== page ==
Black Temple. Another well know artist was invited to build this, he invited the artist of the White Temple to help with some of the planning. Definitely more of a northern Thai influence and I do wonder, as I have with other cultures, how so many similarities in some designs do not prove we are not all united. Totems are what draw my attention. The extremely long, dried snake skins laid out on a table, laden down with coins, as well as the gigantic crocodiles, certainly made my wonder if I could ever go trekking in Thailand. The artist was also a collector. There were gigantic to very small baskets, various types of dugouts, drums, furnishings, many skulls o some horned beast and so much more behind doors of smaller temples we could not enter.

 

The Golden Triangle, despite its extreme tourism, was a highlight for the vista. We were standing in Thailand looking out to Myanmar and Laos. China was just up the river. The Mekong River is an important shipping route, including the drug trafficking trade although there is apparently more cracking down on this unsavoury side of trade.
We were then brought to yet another temple (by this time I was neglecting to take photos of names of each Wat) where there were far too many people, I was beginning to be ‘templed out’ when we went a bit off the beaten track and came across a temple that is falling to ruins but still in use. The shape of an stone elephant carving can still be found, worn steps lead to nowhere and timelessness, with a bit of sorrow shrouding the space. A final stop at Wat Pa Sak, (the Teak Forest Monastery) built around 1300, another temple fallen into ruins, with very little left to see of what must have been quite grand if judged by how vast an area it covered. It is difficult to justify walking the grounds when they should be preserved. However, it is also what could help with the preservation – we were the only ones there and it seemed to not always be on the tour route. A wonderful way to see the walls of the original city also.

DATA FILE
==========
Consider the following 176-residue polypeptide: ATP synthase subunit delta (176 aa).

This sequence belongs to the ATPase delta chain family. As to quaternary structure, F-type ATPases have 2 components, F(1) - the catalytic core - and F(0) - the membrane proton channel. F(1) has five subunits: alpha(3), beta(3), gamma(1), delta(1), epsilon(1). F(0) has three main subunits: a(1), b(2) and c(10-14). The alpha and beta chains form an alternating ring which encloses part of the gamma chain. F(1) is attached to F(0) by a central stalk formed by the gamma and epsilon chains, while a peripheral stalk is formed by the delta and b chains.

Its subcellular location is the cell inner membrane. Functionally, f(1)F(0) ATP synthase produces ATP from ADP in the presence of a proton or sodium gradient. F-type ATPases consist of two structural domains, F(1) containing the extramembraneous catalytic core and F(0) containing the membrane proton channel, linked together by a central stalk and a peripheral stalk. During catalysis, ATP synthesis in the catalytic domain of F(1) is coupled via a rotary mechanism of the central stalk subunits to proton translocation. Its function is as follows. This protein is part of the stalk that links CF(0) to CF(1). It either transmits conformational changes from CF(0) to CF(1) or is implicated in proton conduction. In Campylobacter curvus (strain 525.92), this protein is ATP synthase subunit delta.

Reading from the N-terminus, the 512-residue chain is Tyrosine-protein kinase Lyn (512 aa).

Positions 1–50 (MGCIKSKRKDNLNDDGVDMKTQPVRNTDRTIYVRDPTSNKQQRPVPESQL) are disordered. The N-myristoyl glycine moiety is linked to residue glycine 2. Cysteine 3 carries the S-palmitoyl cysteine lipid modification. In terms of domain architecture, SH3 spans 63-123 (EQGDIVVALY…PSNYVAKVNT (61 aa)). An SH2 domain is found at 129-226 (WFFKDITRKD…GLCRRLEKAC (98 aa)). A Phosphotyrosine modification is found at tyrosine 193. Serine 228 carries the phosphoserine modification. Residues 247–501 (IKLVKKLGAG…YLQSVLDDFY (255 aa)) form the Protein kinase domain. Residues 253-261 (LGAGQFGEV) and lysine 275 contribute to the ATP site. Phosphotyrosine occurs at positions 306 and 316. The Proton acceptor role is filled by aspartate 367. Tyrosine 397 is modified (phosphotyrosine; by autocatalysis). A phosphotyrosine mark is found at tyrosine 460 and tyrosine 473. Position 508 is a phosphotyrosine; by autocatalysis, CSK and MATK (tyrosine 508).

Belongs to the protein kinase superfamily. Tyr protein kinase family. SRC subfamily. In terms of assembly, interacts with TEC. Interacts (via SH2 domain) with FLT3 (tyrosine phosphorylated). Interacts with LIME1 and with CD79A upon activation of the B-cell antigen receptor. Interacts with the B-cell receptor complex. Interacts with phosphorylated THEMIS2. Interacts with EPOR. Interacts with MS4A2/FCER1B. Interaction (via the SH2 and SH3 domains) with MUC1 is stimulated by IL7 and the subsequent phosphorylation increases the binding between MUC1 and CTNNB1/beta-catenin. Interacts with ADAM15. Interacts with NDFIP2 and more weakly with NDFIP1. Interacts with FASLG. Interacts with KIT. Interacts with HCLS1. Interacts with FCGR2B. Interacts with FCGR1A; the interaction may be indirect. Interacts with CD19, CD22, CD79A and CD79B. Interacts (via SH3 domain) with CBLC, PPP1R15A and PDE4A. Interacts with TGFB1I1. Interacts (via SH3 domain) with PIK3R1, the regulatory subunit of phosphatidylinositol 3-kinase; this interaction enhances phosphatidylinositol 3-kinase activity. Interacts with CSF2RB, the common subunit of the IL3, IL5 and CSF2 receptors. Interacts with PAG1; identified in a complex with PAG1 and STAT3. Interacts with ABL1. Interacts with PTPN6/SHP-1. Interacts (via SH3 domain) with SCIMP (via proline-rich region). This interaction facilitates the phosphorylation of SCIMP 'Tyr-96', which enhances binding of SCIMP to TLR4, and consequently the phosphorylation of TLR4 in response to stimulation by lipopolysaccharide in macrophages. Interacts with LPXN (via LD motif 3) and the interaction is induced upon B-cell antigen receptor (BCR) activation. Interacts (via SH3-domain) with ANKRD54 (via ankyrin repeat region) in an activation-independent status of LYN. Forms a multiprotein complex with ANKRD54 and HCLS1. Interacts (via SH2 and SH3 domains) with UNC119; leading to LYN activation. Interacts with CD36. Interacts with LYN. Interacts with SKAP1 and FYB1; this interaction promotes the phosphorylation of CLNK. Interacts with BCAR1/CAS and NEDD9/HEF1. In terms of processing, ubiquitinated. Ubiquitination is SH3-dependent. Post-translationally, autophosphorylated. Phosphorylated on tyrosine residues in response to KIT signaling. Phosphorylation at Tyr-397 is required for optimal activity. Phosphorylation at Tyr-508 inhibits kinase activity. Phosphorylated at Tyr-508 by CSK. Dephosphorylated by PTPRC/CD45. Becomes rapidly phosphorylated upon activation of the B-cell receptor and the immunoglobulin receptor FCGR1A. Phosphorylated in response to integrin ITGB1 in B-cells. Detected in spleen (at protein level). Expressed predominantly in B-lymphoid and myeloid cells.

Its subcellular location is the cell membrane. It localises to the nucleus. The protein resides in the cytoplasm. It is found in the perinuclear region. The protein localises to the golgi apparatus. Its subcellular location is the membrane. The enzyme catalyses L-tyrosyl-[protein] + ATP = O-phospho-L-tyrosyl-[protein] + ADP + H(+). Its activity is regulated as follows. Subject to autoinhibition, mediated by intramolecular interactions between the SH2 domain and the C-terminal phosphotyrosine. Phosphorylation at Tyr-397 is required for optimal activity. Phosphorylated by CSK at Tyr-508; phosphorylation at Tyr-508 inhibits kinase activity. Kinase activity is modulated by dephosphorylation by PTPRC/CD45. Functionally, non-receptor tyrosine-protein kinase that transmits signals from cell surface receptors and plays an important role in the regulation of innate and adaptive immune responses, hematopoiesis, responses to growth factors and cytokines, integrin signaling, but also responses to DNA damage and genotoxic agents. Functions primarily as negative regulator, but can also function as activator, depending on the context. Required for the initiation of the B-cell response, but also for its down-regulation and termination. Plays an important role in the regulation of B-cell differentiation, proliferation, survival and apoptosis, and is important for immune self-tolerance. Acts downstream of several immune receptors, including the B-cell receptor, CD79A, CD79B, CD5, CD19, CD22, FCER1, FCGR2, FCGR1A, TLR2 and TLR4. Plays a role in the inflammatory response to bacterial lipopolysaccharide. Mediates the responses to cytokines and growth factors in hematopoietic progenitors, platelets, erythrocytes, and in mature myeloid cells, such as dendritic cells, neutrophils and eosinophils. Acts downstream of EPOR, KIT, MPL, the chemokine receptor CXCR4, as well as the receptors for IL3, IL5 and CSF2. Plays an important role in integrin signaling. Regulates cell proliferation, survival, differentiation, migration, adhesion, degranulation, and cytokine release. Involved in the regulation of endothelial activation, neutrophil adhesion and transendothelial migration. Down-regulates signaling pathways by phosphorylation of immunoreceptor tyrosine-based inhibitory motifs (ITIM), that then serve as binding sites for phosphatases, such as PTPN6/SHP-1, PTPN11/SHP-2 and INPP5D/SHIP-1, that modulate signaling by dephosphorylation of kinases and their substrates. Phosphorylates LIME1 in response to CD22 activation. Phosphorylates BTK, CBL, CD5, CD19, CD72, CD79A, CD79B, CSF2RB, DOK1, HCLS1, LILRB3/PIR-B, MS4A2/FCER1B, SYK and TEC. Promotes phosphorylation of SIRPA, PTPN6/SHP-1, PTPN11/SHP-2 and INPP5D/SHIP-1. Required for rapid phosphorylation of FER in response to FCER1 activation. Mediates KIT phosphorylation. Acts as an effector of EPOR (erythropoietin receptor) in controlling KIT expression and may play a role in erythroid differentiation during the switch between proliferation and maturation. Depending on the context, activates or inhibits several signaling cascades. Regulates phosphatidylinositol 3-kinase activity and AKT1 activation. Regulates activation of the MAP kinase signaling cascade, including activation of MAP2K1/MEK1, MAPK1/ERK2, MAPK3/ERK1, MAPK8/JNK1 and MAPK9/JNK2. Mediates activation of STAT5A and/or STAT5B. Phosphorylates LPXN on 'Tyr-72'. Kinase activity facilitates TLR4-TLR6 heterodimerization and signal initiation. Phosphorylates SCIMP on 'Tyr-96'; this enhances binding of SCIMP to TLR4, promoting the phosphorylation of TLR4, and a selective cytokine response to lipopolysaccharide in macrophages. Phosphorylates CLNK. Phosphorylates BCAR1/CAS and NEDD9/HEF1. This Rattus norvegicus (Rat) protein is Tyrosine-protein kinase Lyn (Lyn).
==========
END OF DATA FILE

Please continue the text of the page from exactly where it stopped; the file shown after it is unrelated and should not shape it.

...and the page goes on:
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We returned one and a half hours late, I was exhausted. Dinner was at a forgettable Japanese place at the mall. (My indifferent daughter had had reception call the tour guide to find out where we were – she claimed she was getting hungry) I believe she revelled in the tiled tub a couple of times while I was on the tour.

The next day we did venture to the old city and ate lunch at a rather nice place called Melt In Your Mouth, overlooking the river. A bit more on that when I talk about food.